• \$\begingroup\$ @ILoveYou You should edit that information into your question. Also, is the user only inputting one word, or several? \$\endgroup\$
    – syb0rg
    Nov 29 '15 at 18:53
  • \$\begingroup\$ Sorry for not putting the information to my question. Kinda new to this website so yeah. The user may input one word or several, but since it's a fix string I just used substring. \$\endgroup\$ Nov 29 '15 at 18:55
  • \$\begingroup\$ What about spaces and dots and other stuff? The original code only uses a blacklist, you're using a whitelist here. \$\endgroup\$ Jul 30 '17 at 14:52
18
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Avoid multiple statements per line like this:

String test = "john doe", check;

It's hard to see that there's another variable declaration, check, at the end of that line. This is better:

String test = "john doe";
String check;

However, you didn't need to declare check before the loop. You could declare it inside the loop, and it would be better:

for(int ktr = 0; ktr < test.length(); ktr++){
    String check = test.substring(ktr, ktr+1);

The reason this is better is that check is not used anywhere outside this loop. By declaring it inside, you make it impossible to use it outside, which reduces potential mistakes.

Instead of iterating over the character position indexes and then creating a single-character string in check using test.substring, it would have been better to iterate over the characters, like this:

for (char c : test.toCharArray()) {

This would allow to replace the tedious !"x".equals(check) conditions with simpler 'x' != c. Or even a switch, like this:

switch (c) {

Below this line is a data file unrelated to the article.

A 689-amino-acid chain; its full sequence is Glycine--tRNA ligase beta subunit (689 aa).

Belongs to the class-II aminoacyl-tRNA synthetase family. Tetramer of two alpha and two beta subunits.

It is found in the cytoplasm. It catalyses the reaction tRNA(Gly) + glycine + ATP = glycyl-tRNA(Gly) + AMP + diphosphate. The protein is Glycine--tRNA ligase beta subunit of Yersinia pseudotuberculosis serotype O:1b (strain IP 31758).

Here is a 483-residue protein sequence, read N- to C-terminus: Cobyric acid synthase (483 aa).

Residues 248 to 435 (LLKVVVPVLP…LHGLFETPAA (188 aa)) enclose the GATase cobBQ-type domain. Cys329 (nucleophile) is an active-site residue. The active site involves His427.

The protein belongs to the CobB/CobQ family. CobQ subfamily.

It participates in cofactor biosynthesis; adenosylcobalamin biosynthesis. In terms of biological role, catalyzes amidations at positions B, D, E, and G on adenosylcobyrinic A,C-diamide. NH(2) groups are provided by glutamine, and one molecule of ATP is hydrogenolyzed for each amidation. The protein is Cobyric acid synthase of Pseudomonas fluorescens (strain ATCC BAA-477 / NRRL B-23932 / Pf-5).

case 'b':
    case 'c':
    // ... many more cases...
        break;
    default:
        System.out.print(c);
}

Of course, none of this matters much (except for your learning), because @syb0rg is right, this can be greatly simplified using a regex.

A slightly simpler variation over the regex given by @syb0rg is to ignore upper/lower case in the pattern, by inserting (?i) anywhere inside the pattern string:

System.out.println(answer.replaceAll("(?i)[^aeiou]", ""));

However, as @Simon hinted in a comment, this will remove more than just consonants, it will remove everything that is not a vowel. To remove strictly consonants only, you can list them explicitly, instead of the simpler rule of "non-vowels" in the previous example:

System.out.println(answer.replaceAll("(?i)[bcdfghjklmnpqrstvwxyz]", ""));
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2
  • \$\begingroup\$ What about spaces and dots and other stuff? The original code only uses a blacklist, you're using a whitelist with the regex. \$\endgroup\$ Jul 30 '17 at 14:53
  • \$\begingroup\$ @SimonForsberg thanks, good point, updated ;-) \$\endgroup\$
    – janos
    Jul 30 '17 at 16:01
2
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Another solution would put the vowels into an array and just loop the given input String and in each character search in the vowels array.

Just try to avoid regex because it is unreadable.

Regex isn't difficult, the problem is if you don't work with it daily probably in months you will forget what it do.

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1
  • \$\begingroup\$ You don't need to be afraid of simple regular expressions, there's always regex101.com. \$\endgroup\$ Oct 26 '17 at 22:02